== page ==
Competitive Purity

How does the "One and Done" college format compare to the "Best of Seven" revenue-focused NBA format? It simply means the heartfelt, energetic, lay it all on the line, exciting college format disappears from the court when the NBA teams take over.
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The recently concluded NCAA Basketball Tournaments, at all levels and with both genders, ends another season of excitement and pure joy for the participating players, coaches, and die-hard, pure basketball fans. Basketball is not over - not by a long shot. What just ended was the part of basketball that has remained untainted and exciting to watch, and has maintained its place among games that are played for pure joy, competitive drive, and within a spirit of innocence. We are now about to plummet into the highly anticipated, two month long NBA playoffs - a season unto itself. The NBA playoffs are a season within a season carefully designed to elongate fan participation and in the process, extract every possible dollar of revenue from them. Yes, there is more basketball ahead, but how it is defined takes on a whole different meaning.

What is it about college basketball that is such a huge attraction to the fans of this nation? What prompts the buzz as the regular season winds down and teams jockey for post-season recognition with the hope of a bid to a major tournament? What is it that captures the heart and soul of millions of Americans as we test our knowledge of basketball skill by choosing winners in tournament brackets, participating in office pools, taking time off from work, going to great lengths and expense to obtain tournament tickets, and fixating ourselves to television sets - sometimes for 12 hours a day? The answer is: Purity!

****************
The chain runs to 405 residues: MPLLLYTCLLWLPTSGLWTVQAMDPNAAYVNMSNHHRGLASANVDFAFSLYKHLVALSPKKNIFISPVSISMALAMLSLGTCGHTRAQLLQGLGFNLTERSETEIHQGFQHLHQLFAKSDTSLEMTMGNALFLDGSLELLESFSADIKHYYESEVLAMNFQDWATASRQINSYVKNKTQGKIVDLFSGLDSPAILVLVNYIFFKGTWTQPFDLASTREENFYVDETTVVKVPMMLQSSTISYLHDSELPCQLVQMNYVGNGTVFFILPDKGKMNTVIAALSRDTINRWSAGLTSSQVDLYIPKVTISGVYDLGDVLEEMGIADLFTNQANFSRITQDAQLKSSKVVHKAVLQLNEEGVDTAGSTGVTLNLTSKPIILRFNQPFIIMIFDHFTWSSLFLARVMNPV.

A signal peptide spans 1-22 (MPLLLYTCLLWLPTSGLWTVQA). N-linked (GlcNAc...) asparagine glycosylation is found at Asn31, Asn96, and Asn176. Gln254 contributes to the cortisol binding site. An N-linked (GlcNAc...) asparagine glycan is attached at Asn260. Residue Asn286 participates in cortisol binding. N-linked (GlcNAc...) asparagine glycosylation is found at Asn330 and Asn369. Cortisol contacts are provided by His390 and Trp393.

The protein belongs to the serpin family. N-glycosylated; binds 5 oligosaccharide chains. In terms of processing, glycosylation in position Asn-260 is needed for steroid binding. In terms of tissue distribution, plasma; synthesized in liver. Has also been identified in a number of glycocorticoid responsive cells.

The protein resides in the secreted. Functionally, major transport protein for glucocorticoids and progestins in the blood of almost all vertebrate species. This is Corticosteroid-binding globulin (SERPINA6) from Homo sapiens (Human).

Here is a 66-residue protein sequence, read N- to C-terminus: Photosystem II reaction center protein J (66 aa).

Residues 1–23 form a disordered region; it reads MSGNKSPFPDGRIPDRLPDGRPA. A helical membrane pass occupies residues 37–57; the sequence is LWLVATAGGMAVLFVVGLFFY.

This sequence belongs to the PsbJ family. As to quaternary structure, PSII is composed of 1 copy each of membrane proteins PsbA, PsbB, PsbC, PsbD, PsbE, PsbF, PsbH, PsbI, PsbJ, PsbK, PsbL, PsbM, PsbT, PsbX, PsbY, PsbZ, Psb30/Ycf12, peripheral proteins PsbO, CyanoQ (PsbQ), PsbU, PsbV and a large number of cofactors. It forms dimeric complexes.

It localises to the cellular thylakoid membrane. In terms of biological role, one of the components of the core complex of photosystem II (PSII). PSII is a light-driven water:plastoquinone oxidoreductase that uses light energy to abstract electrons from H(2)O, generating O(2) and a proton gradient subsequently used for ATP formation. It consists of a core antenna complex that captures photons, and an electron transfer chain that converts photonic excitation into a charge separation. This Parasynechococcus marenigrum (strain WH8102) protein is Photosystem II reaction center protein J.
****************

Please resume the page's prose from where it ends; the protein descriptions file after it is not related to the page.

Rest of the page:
The American people flock to this "Madness" because the pure nature of the game remains in tact at this level. Young men and women put their hearts and souls on the line to achieve a coveted goal. They hold nothing back. Every ounce of energy, intellect, and physical capability is given freely and applied openly to reach their goal. Any sacrifice necessary for the good of the team is offered without hesitation. Every game captures the true spirit of putting all resources forth toward the goal of victory. Without such effort, there is no tomorrow. There are no second chances. Lose one game and go home. Individual statistics, pride, injury, and personal obstacles must all be put aside and at the same time blended together into a mold known as teamwork. Despite the external hype to the contrary, the players and coaches know that teamwork is the only path to success. When teamwork is put into motion, anything can happen, and just about anything does. The result of great teamwork is unpredictable. That is why the bracket pickers are seldom correct. That is why so-called underdogs rise to the top, and that is why Americans love this three-week period of basketball insanity! Being part of a contest where the outcome is unpredictable up until the final buzzer makes for grand entertainment. The spirit, drive, and purity witnessed on the court tugs at the very heart of the American psyche and American tradition.